Review: A Spool of Blue Thread by Anne Tyler

A Spool of Blue Thread by Anne Tyler is a slow moving tale about the generally average but slightly quirky Whitshank family. The book begins with the family’s present-day lives then drifts back into their secret history, pulling the generations together by the end.


My Thoughts:

The Whiteshanks were a normal family with an undeservingly high opinion of themselves. They were excellent at making big deals out of not big deals, especially Abby. Abby was the family matriarch - who I didn’t care much for - who constantly worried about her youngest son. The story revolved around birthdays, family vacations, and coping with aging parents. While I appreciated Tyler's ability to make all of these events relatable, it wasn't exactly thrilling to read.

My biggest complaint (slow moving plot aside) would be the lack of detail about Denny’s life. The opening scene is him calling his parents - who have no idea where he’s living - to inform them he’s gay. Well, he’s not. He just likes to mess with them. So what DO we learn about Denny throughout this book? Basically nothing. He was as mysterious at the end as he was at the beginning and that wasn't a good thing, because so much tension in the family revolves around them not knowing Denny very well. Almost 400 pages doesn’t change that, even though I kept waiting for it.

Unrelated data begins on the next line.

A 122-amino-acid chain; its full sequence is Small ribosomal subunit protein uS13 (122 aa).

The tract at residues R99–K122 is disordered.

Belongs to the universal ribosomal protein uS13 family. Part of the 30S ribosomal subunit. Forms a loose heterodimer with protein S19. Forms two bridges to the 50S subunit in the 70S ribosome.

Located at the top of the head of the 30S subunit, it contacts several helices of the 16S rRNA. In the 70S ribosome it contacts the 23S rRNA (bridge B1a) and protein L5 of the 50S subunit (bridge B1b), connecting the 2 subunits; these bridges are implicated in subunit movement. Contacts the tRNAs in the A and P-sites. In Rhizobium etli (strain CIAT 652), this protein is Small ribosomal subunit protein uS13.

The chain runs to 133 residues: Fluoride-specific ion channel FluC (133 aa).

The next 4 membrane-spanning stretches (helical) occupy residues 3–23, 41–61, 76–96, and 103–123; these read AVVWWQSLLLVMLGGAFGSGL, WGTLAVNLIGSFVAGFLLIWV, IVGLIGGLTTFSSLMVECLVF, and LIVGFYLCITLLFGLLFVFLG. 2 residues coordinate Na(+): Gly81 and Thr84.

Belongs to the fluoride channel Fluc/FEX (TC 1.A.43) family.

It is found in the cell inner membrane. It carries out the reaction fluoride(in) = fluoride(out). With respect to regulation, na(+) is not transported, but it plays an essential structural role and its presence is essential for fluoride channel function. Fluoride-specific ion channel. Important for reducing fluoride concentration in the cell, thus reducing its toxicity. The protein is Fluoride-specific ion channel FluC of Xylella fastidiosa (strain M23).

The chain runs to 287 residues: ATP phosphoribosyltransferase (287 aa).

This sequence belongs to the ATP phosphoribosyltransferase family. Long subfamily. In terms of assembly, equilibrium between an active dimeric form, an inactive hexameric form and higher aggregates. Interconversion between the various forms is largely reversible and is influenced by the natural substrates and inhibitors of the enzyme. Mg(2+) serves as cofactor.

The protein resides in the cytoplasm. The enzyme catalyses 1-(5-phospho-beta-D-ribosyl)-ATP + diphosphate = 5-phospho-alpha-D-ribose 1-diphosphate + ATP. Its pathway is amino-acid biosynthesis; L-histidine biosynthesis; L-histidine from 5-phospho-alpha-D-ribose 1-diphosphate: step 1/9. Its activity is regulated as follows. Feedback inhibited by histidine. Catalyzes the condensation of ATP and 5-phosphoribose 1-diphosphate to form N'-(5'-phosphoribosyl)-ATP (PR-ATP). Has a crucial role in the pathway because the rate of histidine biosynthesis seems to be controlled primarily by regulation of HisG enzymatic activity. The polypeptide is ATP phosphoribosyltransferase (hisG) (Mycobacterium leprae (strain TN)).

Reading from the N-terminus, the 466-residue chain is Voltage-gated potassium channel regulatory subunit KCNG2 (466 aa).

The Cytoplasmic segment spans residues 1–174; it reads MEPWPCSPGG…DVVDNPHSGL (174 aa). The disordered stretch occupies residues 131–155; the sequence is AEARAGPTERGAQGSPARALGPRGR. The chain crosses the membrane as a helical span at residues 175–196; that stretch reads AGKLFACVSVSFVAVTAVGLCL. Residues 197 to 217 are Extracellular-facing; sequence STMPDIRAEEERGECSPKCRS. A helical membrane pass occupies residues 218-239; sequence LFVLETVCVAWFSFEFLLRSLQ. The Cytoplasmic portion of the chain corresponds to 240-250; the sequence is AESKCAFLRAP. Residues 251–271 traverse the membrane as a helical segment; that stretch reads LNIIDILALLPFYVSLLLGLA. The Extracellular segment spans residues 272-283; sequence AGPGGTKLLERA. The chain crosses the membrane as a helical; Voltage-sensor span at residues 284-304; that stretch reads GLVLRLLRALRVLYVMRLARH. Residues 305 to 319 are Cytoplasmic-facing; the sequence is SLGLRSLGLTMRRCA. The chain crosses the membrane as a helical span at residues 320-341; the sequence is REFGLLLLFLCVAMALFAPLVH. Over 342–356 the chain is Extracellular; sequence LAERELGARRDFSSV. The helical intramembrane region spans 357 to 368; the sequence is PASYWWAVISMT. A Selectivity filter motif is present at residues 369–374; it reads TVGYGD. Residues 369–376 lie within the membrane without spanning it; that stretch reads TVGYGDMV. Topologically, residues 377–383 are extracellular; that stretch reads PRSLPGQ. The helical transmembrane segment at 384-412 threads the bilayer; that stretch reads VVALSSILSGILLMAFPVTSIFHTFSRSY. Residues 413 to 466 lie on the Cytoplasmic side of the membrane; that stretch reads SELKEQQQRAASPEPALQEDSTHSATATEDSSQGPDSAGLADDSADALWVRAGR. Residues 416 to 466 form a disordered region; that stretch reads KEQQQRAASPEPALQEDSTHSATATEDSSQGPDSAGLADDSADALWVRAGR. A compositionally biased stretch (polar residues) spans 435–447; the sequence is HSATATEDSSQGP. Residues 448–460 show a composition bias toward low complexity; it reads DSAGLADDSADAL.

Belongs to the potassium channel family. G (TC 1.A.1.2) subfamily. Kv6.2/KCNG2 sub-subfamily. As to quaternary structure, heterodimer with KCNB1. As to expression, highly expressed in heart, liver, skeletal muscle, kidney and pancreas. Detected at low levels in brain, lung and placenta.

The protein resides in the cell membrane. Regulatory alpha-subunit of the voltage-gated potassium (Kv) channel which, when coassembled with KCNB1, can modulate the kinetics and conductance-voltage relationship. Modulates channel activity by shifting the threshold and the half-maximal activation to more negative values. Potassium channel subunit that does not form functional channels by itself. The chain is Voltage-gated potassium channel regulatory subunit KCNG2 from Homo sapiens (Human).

My favorite part was when the story stepped back a generation and I learned about Red’s parents. Their relationship was a weird story where two people who knew nothing about each other somehow built a family. Red’s mother was not a predator, exactly, but definitely sketchy and doing what she had to to survive. It was an interesting background that added depth to an otherwise boring family.

Lovers of family dramas and stories about leaving a legacy will probably really enjoy this one. If you want something exciting, you’ll be disappointed. I liked writing style enough that I plan to check out Tyler’s Pulitzer winner, Breathing Lessons, one of these days. 


3/5 stars! It was solid but not extremely memorable.